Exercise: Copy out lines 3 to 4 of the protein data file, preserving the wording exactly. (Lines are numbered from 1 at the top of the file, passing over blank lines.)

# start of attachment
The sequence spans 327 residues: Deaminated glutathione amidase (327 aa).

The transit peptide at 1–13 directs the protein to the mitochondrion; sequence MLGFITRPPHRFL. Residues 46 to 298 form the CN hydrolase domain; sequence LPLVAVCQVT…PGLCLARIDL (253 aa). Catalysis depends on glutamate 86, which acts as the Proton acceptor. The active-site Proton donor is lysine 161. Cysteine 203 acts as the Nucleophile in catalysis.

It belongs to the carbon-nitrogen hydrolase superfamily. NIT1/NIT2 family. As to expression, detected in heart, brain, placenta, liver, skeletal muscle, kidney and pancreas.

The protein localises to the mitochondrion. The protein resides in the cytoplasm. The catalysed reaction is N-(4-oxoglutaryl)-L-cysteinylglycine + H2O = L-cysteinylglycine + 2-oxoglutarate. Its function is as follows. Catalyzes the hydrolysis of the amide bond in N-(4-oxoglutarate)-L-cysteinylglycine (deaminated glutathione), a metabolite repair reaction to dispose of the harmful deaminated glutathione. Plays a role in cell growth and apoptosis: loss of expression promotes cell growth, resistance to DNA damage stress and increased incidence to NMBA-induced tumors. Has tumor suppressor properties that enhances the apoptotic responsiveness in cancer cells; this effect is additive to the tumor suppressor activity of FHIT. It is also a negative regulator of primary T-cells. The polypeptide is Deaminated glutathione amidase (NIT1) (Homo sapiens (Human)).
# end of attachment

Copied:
It belongs to the carbon-nitrogen hydrolase superfamily. NIT1/NIT2 family. As to expression, detected in heart, brain, placenta, liver, skeletal muscle, kidney and pancreas.

The protein localises to the mitochondrion. The protein resides in the cytoplasm. The catalysed reaction is N-(4-oxoglutaryl)-L-cysteinylglycine + H2O = L-cysteinylglycine + 2-oxoglutarate. Its function is as follows. Catalyzes the hydrolysis of the amide bond in N-(4-oxoglutarate)-L-cysteinylglycine (deaminated glutathione), a metabolite repair reaction to dispose of the harmful deaminated glutathione. Plays a role in cell growth and apoptosis: loss of expression promotes cell growth, resistance to DNA damage stress and increased incidence to NMBA-induced tumors. Has tumor suppressor properties that enhances the apoptotic responsiveness in cancer cells; this effect is additive to the tumor suppressor activity of FHIT. It is also a negative regulator of primary T-cells. The polypeptide is Deaminated glutathione amidase (NIT1) (Homo sapiens (Human)).